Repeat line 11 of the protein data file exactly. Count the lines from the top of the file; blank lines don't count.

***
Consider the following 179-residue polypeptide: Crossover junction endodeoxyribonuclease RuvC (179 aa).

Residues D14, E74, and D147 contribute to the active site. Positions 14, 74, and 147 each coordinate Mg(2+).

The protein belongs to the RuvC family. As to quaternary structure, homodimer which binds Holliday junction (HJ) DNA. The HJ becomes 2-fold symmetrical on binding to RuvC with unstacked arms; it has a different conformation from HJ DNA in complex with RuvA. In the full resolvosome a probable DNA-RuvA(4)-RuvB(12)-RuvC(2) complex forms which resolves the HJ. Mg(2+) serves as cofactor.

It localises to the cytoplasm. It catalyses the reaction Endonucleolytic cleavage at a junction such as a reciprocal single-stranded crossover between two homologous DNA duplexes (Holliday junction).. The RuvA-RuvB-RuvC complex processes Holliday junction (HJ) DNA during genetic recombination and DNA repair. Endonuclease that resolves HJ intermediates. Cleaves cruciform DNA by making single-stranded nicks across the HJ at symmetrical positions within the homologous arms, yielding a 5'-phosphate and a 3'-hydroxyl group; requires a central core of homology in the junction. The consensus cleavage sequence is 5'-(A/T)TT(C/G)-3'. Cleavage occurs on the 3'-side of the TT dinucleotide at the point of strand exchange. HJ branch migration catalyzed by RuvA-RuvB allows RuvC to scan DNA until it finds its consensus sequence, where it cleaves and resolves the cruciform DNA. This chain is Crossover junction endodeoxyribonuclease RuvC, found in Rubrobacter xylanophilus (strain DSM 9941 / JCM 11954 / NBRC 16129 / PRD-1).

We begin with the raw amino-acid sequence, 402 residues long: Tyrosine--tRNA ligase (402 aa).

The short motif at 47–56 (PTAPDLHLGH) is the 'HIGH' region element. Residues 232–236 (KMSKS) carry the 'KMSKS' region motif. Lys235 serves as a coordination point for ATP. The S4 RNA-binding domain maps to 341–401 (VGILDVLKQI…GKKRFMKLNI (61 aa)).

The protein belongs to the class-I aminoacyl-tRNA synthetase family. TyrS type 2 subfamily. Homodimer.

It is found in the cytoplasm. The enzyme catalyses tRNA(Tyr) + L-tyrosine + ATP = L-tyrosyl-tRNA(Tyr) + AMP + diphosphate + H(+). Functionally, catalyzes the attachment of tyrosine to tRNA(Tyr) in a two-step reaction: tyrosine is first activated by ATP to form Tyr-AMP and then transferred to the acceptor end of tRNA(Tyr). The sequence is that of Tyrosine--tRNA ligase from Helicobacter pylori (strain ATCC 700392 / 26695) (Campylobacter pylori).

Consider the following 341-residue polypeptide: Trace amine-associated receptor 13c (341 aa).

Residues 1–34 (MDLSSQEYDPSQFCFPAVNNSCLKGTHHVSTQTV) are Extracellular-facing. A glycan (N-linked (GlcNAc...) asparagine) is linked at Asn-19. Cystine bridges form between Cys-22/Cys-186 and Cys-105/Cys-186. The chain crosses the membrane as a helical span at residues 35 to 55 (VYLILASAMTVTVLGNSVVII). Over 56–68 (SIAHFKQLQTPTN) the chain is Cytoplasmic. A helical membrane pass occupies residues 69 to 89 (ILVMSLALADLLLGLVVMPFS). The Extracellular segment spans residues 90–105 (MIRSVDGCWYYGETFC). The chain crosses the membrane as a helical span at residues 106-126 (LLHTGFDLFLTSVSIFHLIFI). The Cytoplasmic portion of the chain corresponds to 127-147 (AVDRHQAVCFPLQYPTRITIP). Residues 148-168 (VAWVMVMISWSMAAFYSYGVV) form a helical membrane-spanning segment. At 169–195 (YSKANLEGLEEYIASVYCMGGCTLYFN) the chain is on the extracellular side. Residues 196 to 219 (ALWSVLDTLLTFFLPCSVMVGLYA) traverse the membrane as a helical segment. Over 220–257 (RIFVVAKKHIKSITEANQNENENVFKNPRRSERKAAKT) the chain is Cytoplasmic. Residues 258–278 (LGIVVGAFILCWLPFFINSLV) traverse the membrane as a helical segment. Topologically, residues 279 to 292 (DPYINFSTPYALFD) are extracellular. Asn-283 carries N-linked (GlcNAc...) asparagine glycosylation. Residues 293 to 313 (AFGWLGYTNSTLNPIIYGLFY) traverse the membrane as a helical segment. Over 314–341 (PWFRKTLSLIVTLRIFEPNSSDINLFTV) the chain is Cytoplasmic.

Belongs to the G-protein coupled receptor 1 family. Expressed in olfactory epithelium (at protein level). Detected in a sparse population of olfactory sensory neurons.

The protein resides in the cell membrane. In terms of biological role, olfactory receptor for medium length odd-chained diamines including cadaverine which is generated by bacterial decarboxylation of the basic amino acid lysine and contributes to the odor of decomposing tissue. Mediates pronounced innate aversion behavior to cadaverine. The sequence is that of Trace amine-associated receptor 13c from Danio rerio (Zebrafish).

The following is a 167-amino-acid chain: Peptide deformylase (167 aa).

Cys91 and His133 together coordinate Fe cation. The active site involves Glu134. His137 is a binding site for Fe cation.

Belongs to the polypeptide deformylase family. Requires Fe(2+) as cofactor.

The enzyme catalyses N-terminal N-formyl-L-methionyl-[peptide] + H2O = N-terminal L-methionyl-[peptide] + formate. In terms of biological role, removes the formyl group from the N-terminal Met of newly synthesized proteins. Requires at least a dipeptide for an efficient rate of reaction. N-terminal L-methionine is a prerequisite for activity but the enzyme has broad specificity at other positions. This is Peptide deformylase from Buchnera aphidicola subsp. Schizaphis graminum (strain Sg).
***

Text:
Belongs to the G-protein coupled receptor 1 family. Expressed in olfactory epithelium (at protein level). Detected in a sparse population of olfactory sensory neurons.